Truly, this reassurance to a child “inspires a way of life which makes it possible to resist the allurements of fashion and the pressures of prevailing ideologies.” (CCC 2523) In a pragmatic sense, this wisdom protected me from attracting unwise friendships and the accompanying woes. It also gained me some precious spiritual friendships to last a lifetime. Saint Ignatius of Loyola words it well:

“Let your modesty be a sufficient incitement, yea, an exhortation to everyone to be at peace on their merely looking at you.” 

The sufficiency of modesty is a call that springs from the depths of our being. The knowledge that we are “wonderfully made” (Psalm 139:14) and loved by our heavenly Father is the only abundance we ever need. When we recognize this truth, we yield ourselves more obediently to His true and substantial presence in the Blessed Sacrament.

Only because he is enveloped by the love of the Father, is Saint Francis of Assisi able to embrace the nakedness of poverty in the presence of his townspeople and the Bishop. He strips himself of his fine clothes, returning them to his earthly father. As if in a visible gesture of the Father’s love, the Bishop covers Francis with his own mantle. 


I remember Day One at the retreat center in San Antonio. My roommate, an elderly woman with a stately air, took out of her baggage what looked like a golden monstrance. ‘Wow!’ I thought, ‘Do people in the United States even have their own monstrance?’ I focused on my journaling, respectfully avoiding looking her side during her time of ‘personal adoration.’

Being from India (with Christian population less than 3%) and just a few months old in the United States, I got a sense of having arrived in Catholic Land. I witnessed Catholicism worn on the sleeve, on earrings, necklaces, tattoos, handbags, clothes—Our Lady of Guadalupe, the Cross, angels, and other Catholic telltale signs. But a personal monstrance?!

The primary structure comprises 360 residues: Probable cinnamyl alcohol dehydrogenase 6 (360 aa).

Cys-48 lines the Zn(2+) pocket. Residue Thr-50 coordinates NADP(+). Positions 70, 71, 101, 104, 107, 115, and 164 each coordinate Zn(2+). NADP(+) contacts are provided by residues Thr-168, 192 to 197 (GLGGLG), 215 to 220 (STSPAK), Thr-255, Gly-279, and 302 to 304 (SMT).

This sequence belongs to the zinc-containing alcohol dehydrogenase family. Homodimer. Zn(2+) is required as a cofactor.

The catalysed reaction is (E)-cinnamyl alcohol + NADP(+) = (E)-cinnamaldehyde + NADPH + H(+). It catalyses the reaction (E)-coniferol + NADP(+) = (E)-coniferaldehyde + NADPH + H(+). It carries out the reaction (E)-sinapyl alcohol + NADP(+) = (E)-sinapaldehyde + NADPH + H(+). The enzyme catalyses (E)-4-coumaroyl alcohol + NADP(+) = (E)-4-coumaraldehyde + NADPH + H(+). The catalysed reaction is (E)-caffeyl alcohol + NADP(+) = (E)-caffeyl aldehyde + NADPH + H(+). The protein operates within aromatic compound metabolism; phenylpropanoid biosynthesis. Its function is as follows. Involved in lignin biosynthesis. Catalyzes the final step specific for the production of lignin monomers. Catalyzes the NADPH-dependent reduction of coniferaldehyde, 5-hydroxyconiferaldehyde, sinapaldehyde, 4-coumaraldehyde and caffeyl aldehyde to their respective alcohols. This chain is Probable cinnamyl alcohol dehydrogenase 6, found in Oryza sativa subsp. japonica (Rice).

I must remember to inform, as my San Antonio retreat roommate educated me, her ‘personal adoration’ was actually before a golden magnifying vanity mirror.

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9 thoughts on “Dress Sense and the Real Presence”

  1. My sweetie and I most always dress for Sunday Mass, because it’s appropriate when one considers the Sacrifice and the Real Presence of the Lord. His gripe is that many of the men he knows who attend will dress better for a day on the golf links! And of course, I remember one of my pastors turning away girls and women in micro-mini skirts from the Communion rail, back in the ‘Sixties…

    Good article overall!

  2. Kasandra Van Keith

    A number of years ago when I was a Tibetan Buddhist, it was interesting to see what women wore to teachings and empowerments. These events were often given by celibate monks or married men. All the women without exception wore long skirts/dresses and often had a shawl. They would use the shawl to cover their laps when sitting or drape around their upper bodies when going to receive a blessing from a teacher. No one had to tell them as they just looked around and knew there was a dress code. Men or women never wore shorts, tee shirts or anything sleeveless.

    1. I believe that God. Jesus and Mary look into our hearts. Dress matters yes….but a humble and contrite heart is above all of this. Also….emphasis on women only with regard yo modesty irks me


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  4. Since I will be in the presence of the King of Kings when I attend holy Mass, I always wear a skirt. A couple other “church ladies” do as well. And recently I have added a veil!

  5. I was asked about proper attire recently by one of my 6th grade PSR students, and mercifully I also remembered that Parable of the Wedding Feast! I used that same example; although I’m not so sure she was happy – I obviously confirmed her parent’s verdict.
    My student’s reaction also eased a little of my own discomfort – yes, I can be guilty of falling short of wedding garment quality – especially in the summer months, but she wasn’t being critical of me. Since then, I continue to be reminded – one post being at a church in the Philippines (where the “Sunday best” could mean a 5 year old t-shirt). Our church might not all dress the same, but His Presence in the Eucharist is universal.

  6. My guess is the average Catholic thinks: It seems odd for us to say that it’s real when we’re doing it in on the instructions of Jesus who was obviously speaking only metaphorically.

    1. Thank you for the insight. Taking Jesus’ words metaphorically explains why so many of his disciples left him due to that hard saying. Dropping the metaphor, he was asking them to ‘Remember me at Passover time’. Analogously, what friendship could possibly survive the similarly outrageous request, ‘Think of me during my absence’?